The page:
ten constitutions there are no meaningless | legatee. What does not go elsewhere goes words. I do not believe that the power to to it, under the general delegation of power. appoint to office is essentially legislative; Sharpless v. Mayor, 21 Pa. St. 147-161. In but I do believe that the people, who are ab- a work of an elementary character, but, for solutely and inherently sovereign rulers, may all that, a very valuable one, Judge Cooley make it legislative. I believe that to a lim- says: “And whenever a power is not, disited extent they have done so. Section 18 of tinctly, either legislative, executive, or juarticle 5 does so by the clearest implication. dicial, and is not by the constitution distinctIt declares that “when, during a recess of the ly confided to a department of the governgeneral assembly, a vacancy shall happen in ment designated, the mode of its exercise and any office, the appointment to which is vested the agency must necessarily be determined in the general assembly,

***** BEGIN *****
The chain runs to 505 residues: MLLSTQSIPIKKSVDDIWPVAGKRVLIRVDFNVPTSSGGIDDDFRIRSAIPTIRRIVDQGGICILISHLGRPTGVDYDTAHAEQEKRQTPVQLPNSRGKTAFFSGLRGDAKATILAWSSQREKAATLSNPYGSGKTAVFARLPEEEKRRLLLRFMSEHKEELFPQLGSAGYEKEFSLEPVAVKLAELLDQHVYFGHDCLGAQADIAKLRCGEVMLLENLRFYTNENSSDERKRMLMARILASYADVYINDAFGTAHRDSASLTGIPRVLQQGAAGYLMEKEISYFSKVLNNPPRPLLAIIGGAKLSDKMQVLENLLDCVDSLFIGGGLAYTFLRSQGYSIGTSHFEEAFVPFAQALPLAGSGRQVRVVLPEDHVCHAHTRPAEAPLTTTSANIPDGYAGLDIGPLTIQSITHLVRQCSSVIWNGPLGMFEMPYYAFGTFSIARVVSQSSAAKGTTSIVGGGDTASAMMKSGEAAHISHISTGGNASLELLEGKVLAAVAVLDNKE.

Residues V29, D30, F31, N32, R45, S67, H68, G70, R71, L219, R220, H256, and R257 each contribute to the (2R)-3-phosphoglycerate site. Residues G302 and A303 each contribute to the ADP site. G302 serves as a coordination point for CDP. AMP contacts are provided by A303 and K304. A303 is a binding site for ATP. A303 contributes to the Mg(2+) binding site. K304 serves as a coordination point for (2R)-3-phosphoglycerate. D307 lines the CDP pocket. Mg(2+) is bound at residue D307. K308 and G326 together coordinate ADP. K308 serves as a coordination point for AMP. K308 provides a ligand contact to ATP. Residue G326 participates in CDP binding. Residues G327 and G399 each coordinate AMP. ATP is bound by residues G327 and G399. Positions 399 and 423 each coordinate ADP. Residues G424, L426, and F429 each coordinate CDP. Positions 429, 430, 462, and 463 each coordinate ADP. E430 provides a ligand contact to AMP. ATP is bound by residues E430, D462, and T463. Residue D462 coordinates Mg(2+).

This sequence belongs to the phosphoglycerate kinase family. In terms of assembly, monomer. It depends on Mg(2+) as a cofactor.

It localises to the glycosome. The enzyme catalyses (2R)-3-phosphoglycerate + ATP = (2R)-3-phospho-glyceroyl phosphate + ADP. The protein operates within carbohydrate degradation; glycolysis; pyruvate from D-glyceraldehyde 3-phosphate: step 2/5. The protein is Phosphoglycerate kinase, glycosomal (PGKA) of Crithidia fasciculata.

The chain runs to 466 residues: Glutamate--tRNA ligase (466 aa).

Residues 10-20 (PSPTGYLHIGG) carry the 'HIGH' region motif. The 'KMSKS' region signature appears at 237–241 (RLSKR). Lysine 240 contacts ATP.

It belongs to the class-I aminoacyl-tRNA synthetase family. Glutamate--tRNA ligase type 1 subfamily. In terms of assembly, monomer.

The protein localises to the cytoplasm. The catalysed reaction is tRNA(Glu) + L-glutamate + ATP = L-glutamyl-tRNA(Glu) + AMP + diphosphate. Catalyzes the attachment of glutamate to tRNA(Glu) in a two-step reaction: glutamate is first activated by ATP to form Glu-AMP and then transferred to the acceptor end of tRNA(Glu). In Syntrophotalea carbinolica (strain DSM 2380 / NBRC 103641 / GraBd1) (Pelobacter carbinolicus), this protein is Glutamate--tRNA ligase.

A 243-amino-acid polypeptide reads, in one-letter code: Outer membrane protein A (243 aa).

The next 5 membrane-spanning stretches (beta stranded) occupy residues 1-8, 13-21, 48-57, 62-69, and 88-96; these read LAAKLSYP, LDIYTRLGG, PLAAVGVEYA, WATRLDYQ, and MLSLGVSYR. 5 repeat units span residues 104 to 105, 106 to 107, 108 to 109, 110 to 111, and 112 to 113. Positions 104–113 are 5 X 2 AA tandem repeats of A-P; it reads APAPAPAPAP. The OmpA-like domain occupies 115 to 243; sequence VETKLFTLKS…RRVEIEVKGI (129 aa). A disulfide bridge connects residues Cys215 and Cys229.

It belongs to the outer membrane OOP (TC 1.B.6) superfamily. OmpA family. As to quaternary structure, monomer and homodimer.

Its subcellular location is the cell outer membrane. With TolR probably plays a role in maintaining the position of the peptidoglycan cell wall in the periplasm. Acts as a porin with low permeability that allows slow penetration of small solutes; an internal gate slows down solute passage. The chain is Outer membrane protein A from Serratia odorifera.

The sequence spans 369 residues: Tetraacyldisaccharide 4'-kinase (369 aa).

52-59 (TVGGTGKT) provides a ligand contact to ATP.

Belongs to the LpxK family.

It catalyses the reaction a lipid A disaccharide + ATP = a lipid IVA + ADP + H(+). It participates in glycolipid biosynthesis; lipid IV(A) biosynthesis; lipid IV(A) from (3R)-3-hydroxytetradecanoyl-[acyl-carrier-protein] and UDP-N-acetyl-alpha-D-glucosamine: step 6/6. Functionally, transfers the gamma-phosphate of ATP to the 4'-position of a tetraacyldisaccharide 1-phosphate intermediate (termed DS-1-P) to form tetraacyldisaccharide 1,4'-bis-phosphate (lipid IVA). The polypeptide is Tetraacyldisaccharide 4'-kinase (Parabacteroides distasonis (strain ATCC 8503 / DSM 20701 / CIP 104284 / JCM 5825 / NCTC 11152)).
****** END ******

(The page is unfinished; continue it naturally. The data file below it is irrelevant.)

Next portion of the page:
the gov- by law; in other words, must necessarily be ernor shall fill such vacancy by appointment.” under the control of the legislature.” Const. This provision cannot mean strictly legisla- Law, 44. "The authority that makes the tive ollices,—that is, such offices as are di- laws,” says this eminent author in another rectly and immediately connected with legis. work, "has a large discretion in determining lative action; for the legislature has an in the means throngh which they shall be exeherent right, by virtue of its departmental cuted; and the performance of many duties Bovereignty, to appoint such officers, and the which they may provide for by law they may predominant principle which separates the refer either to the chief executive of the departments of government precludes the ex- state, or, at their option, to any other exececutive from appointing a purely legislative utive or ministerial officer, or even to a perofficer. There is, however, a plainer provis- son specially named for the duty. What can ion of the constitution, and that provision is be definitely said on this subject is this: that this: "All officers whose appointment is not such powers as are specially conferred by the otherwise provided for in this constitution constitution upon the governor, or upon any shall be chosen in such manner as now is, or other specified officer, the legislature cannot may hereafter be, prescribed by law.” This require or authorize to be performed by any confers some power and a broad discretion-other officer or authority; and from those neither an unlimited power, nor an unfet- duties which the constitution requires of him tered discretion, to be sure—upon the gen- he cannot be excused by law. But other eral assembly, and it is within the power and powers or duties the executive cannot exerthe discretion of that body to enact such a cise or assume, except by legislative authorlaw as will authorize it to itself appoint a ity; and the power which, in its discretion, class of officers, or in vest another department it confers, it may also, in its discretion, withwith that authority. If, in other words, that hold, or confide to other hands." Const. body can, as the constitution ordains it may, Lim. (5th Ed.) 136. The application of this provide by law for the appointment of a class principle is not difficult. For example, the of officers, it may enact a law providing that legislature has power to establish a scientific it may itself appoint. This, it seems to me, department or an agricultural department, must be so, for the reason that no limit is and, baving this power, it may select its own placed upon that body as to the means it shall means and instruments; that is, appoint the select, but all is confided to its discretion in officers who are to take charge of the departcases where it may enact a law establishing ment created. I cannot, for the reasons I a scientific bureau or department,